Behind on your property taxes?
In Ohio, property taxes are collected twice per year and are billed at the end of the year in which they are assessed. Thus, taxes billed in December 2009 (and due in January 2010) were the taxes assessed for the first half of 2009. Second-half bills arrive in June and are due in July. Exact due dates are noted on the bill. Residents can pay once per year or in monthly installments, and payments can be withdrawn automatically from a bank account.
A payment is considered late at midnight on the due date. Property owners paying within the next five days are assessed a 5 percent penalty. After that, a 10 percent penalty applies.
If taxes become seriously delinquent, the county treasurer has two options: initiating a tax foreclosure (different from a mortgage foreclosure) or selling a tax lien in the amount of the unpaid taxes. The tax-lien approach offers advantages for both the individual taxpayer and the governmental units that depend on the property tax. The tax foreclosure process transpires quickly. The tax lien process, on the other hand, gives a property owner at least one year after a tax lien is sold to pay his or her taxes plus any penalties and interest costs.
If a tax foreclosure action is taken against a tax-delinquent property, the property is sold at an auction known as a sheriff’s sale. The minimum bid must cover all delinquent property taxes and related costs.
If a tax lien is sold on a property, an outside entity pays the county the entire amount of the overdue taxes on a property. The lienholder then earns 18% interest on the cost of the lien for one year. One year after the lien is purchased, the lienholder can foreclose on the delinquent property. During the year, the property owner has the right to pay all the delinquent taxes, penalties, and interest, in which case the lienholder is paid off and has no further rights to the property. A benefit to county taxpayers of this approach is that the lien purchaser pays 100% of the delinquent taxes at the time of lien purchase. Though the county has no further interest in the property, it is made whole without awaiting the resolution of a lengthy legal process.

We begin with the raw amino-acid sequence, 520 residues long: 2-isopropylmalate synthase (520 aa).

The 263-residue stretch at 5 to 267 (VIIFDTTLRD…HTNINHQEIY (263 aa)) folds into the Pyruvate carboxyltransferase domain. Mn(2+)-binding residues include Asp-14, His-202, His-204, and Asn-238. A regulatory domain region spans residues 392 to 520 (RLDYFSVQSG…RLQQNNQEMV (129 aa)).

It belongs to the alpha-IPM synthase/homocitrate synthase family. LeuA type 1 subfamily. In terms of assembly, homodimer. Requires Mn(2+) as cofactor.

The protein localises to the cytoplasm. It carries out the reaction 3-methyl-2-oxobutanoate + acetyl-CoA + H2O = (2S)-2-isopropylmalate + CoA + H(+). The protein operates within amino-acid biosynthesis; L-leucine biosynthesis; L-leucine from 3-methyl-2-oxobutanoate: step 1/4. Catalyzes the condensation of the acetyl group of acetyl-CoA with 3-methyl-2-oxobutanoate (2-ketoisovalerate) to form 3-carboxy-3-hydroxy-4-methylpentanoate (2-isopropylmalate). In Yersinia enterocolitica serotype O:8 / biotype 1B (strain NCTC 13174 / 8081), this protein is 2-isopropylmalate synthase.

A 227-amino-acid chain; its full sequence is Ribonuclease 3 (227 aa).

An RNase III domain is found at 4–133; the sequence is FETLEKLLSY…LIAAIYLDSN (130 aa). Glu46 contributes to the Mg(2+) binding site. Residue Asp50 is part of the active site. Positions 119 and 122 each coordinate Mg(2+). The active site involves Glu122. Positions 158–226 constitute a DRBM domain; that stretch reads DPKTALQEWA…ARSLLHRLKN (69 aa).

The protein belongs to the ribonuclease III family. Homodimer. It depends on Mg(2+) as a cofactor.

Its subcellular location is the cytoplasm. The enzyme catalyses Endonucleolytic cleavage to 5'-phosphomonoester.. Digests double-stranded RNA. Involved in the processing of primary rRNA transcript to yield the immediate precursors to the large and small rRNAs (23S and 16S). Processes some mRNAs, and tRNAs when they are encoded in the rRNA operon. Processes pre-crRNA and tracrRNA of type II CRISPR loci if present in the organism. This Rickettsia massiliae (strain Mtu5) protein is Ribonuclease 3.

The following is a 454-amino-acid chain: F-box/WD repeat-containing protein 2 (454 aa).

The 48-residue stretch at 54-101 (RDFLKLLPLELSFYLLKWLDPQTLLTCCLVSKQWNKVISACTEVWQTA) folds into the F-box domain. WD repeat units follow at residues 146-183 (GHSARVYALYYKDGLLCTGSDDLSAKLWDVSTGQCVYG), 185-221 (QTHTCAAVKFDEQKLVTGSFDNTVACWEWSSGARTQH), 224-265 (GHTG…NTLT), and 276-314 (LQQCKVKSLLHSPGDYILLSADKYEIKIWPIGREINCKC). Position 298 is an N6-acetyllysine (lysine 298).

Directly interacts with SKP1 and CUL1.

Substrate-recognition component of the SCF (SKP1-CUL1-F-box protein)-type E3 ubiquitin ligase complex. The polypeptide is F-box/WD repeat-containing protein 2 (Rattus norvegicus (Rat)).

What are you options if you are delinquent? If your property is placed on the foreclosure list due to unpaid real estate taxes, it can be removed from the list before publication if you pay the full tax and interest for the years causing foreclosure. For assistance, call 216-443-7420, or go to the Taxpayer Services Division in Room 121 of the County Administration Building, 1219 Ontario St., 8:30 a.m. to 4:30 p.m., Monday through Friday.
Kimberly T. Dominique is a foreclosure counselor with the Home Repair Resource Center. Information for this article was drawn from the Web site of the Cuyahoga County Treasurer and the Ohio Revised Code.